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llustration: Aïda Amer/Axios

A hacker group believed to carry out some of the Iranian government's destructive attacks is focusing on makers of industrial control systems, according to a presentation a Microsoft employee will give at Thursday's CyberWarCon detailed in a new Wired article.

Why it matters: The group, nicknamed APT 33, Refined Kitten and Elfin, has been known to use malware to damage computer systems in the past, leading the Microsoft researcher presenting the talk on Thursday, Ned Moran, to speculate that the hackers may be laying the groundwork for future destructive attacks on industrial systems.

To be clear: The group has also been associated with traditional, fact-finding and source producing espionage as well. It's tough to guess the endgame of most hackers from their opening moves.

Industrial control systems, as the name implies, are the computerized systems that interface with pumps, fans and robots carrying out industrial tasks.

What they found: Moran told Wired that APT 33 has changed its tactics in recent months. In the past, the group had hacked systems by guessing passwords of employees at tens of thousands of different organizations at a time, but has now shifted to focusing on more employees at each of a smaller number—roughly 2,000—targets.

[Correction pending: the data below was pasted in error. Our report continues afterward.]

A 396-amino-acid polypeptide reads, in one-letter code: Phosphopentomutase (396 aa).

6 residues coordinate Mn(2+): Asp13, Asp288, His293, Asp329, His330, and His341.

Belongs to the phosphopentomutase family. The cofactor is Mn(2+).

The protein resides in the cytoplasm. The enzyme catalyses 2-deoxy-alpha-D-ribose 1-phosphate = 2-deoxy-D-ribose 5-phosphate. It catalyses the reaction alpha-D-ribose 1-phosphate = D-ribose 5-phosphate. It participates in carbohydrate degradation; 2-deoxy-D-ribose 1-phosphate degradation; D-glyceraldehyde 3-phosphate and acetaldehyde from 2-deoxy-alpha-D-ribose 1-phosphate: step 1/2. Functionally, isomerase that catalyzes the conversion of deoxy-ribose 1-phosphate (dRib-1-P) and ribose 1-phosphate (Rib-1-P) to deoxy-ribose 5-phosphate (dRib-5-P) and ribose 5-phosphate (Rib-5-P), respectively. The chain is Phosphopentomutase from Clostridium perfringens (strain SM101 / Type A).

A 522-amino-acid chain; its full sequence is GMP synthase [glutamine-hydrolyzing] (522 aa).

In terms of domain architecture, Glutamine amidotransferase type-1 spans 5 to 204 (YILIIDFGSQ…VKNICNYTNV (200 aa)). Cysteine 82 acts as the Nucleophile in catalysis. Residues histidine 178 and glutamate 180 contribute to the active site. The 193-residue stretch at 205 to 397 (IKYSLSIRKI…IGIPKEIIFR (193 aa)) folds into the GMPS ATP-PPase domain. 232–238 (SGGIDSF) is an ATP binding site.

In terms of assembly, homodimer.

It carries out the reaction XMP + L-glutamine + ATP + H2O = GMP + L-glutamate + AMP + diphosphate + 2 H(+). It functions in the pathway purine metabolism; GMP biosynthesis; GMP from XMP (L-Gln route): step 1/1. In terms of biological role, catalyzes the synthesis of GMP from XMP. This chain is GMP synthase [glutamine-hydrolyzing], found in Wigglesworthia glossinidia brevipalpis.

• Around half the top 25 targets were makers or maintainers of industrial systems.

APT 33 has a history of attacking aerospace and oil operations, as well as politicians, academics and the water source for a U.S. military facility.

  • It has been connected to two strains of hard drive erasing "wiper" malware known: ShapeShift and Shamoon. Shamoon has been used in some of the most destructive cyber attacks in history, including an attack on Saudi Aramco.

Go deeper: Infamous Shamoon malware re-emerges.

Go deeper

Perfect storm brewing for extreme politicians

Data: Axios research; Table: Jacque Schrag/Axios

Redistricting and a flood of departing incumbents are paving the way for more extreme candidates in this year's midterm elections.

Driving the news: At least 19 House districts in 12 states are primed to attract such candidates — hard partisans running in strongly partisan districts — according to an Axios analysis of districts as measured by the Cook Political Report's Partisan Voter Index (PVI).

Updated 3 hours ago - Technology

3D printing's next act: big metal objects

Chief Scientist Andy Bayramian makes modifications to the laser system on Seurat's 3D metal printer. Photo courtesy of Seurat Technologies.

A new metal 3D printing technology could revolutionize the way large industrial products like planes and cars are made, reducing the cost and carbon footprint of mass manufacturing.

Why it matters: 3D printing — also called additive manufacturing — has been used since the 1980s to make small plastic parts and prototypes. Metal printing is newer, and the challenge has been figuring out how to make things like large car parts faster and cheaper than traditional methods.

Updated 4 hours ago - Technology

Mayors see cryptocurrency as a way to address income inequality

Illustration: Sarah Grillo/Axios

At the U.S. Conference of Mayors' meeting in D.C. this week, there's buzz around the idea of giving cryptocurrency accounts to low-income people.

Why it matters: Cities have been experimenting with newfangled ways to address income inequality — like guaranteed income programs — and the latest wave of trials could involve paying benefits or dividends in bitcoin, stablecoin or other digital currencies.